One of those Sundays

It was one of those Sundays.

  • I lost my focus and then my place, stumbling over words I’ve spoken dozens of times introducing a baptism.
  • The organ got stuck on a note right in the middle of a hymn.
  • The microphones popped and rung throughout the service, with a little feedback tossed in.
  • Most of the kids wouldn’t come up for the children’s sermon.
  • My sermon, though well-prepared and practiced, just didn’t inspire. (I wasn’t even inspired.)

Yeah, it was one of those Sundays.

Of course, every other church gathered for a smooth, inspirational and flawless worship experience. They always do. At least, that’s what they (my heart and soul) tell me.

The reality?

  • A beautiful little girl was baptized and welcomed into the church.
  • A whole bunch of her non-churched family and friends clearly heard the gospel, some for the first time.
  • We all feasted on God’s grace at the Lord’s Supper.
  • We got to meet Zac, Emma and Sophia (Zac is my nephew, a second year seminarian at Concordia Theological Seminary, Ft. Wayne, IN who our church supports.)
  • There is another Sunday on the way. I’ll get another chance. I always get another chance.

That’s grace. And it’s free. So I think I’ll talk them (my heart and soul) into camping out there for a while.

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How to survive a lousy Sunday

By a lousy Sunday, I mean a dramatic drop in attendance. This year we’ve been averaging about 275 in worship each Sunday, but this past week, only counted 175 in attendance. Worst turnout since June of 2006. As unsanctified as it sounds, pastors tend to obsess about such things. If we’re not careful, it becomes personal, as if the numbers were a direct reflection of our performance.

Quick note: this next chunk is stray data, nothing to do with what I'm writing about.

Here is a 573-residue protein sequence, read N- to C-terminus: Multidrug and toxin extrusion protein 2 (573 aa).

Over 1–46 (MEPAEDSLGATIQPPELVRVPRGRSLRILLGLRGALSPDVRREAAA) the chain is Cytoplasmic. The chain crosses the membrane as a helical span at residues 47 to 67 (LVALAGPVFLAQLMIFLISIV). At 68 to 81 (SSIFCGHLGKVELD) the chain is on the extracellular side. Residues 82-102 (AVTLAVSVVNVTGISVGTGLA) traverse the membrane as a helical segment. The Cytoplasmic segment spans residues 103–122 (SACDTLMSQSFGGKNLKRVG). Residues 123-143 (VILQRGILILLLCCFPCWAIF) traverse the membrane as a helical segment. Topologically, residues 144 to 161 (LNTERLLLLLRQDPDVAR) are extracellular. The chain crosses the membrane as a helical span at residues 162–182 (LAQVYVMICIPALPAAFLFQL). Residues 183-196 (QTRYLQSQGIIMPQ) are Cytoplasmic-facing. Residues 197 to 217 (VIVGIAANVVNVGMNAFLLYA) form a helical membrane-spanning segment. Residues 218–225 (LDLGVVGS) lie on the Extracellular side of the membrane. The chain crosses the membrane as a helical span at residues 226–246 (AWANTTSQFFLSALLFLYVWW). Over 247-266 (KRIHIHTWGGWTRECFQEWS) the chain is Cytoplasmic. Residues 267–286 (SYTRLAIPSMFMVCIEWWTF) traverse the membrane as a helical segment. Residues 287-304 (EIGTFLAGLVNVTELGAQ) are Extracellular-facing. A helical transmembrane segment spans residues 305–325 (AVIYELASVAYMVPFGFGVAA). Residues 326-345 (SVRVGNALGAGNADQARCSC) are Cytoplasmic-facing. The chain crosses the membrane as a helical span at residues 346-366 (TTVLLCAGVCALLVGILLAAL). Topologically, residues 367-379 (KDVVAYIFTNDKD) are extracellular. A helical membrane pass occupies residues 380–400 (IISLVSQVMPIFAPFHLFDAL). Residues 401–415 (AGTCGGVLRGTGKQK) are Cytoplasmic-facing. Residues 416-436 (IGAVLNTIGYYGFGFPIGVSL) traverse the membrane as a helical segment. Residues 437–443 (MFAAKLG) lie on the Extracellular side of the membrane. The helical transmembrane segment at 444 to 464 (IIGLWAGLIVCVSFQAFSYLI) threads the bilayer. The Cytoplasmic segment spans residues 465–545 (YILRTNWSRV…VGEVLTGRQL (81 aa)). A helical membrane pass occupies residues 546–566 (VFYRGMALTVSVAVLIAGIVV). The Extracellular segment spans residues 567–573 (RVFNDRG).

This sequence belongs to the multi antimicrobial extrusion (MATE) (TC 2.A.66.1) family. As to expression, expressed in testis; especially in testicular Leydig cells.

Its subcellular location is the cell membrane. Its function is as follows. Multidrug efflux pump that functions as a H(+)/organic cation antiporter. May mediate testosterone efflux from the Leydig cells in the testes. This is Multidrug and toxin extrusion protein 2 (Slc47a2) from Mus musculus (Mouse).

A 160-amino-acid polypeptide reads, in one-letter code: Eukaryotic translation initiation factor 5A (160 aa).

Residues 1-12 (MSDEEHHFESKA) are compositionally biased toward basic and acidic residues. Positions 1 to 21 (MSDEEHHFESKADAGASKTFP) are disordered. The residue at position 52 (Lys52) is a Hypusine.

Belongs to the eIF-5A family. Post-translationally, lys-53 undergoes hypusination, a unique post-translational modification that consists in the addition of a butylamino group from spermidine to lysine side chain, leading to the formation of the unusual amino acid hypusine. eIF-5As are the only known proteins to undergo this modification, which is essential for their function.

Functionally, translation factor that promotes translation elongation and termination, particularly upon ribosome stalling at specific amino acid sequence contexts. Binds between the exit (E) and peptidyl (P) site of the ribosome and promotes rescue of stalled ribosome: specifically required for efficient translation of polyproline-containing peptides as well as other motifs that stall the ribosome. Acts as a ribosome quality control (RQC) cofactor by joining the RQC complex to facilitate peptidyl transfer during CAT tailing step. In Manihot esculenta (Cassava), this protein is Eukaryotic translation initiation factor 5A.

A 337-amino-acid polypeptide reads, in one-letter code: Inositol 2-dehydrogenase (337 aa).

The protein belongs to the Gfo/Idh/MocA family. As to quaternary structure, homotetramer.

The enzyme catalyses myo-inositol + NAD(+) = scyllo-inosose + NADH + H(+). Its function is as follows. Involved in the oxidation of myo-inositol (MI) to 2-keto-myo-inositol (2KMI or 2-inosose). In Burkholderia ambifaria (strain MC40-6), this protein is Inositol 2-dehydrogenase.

Reasons for the anomaly? Plenty to be sure. First of all, it is the middle of the summer. Even I was among those absent, having left town to take the high school youth group to the national youth gathering in New Orleans. There’s always someone sick or tired. Or entertaining guests. Cars that won’t start. Mental health days. Malfunctioning alarm clocks. Hangovers. Perhaps an information leak that the elders were leading the worship service and there wouldn’t be any communion that day.

I guess if I can embrace the ridiculously high attendance figures on Easter Sunday, I should accept the dips, too. An even better idea is to stop counting. Then it wouldn’t be an issue, would it? Until someone asks for an average attendance reports. Or wants to know how many worship folders to print.

Worst worship attendance ever: when all of Jesus’ disciples ran and left him alone. His passion was the highlight of his message and no one showed. But it was still effective. There’s a lesson in there somewhere.

From now on, when someone asks me how big our church is, or how many come to worship, I’m going to say, “I’m not sure; how many do you think there are?” I’ll just let someone else worry about it.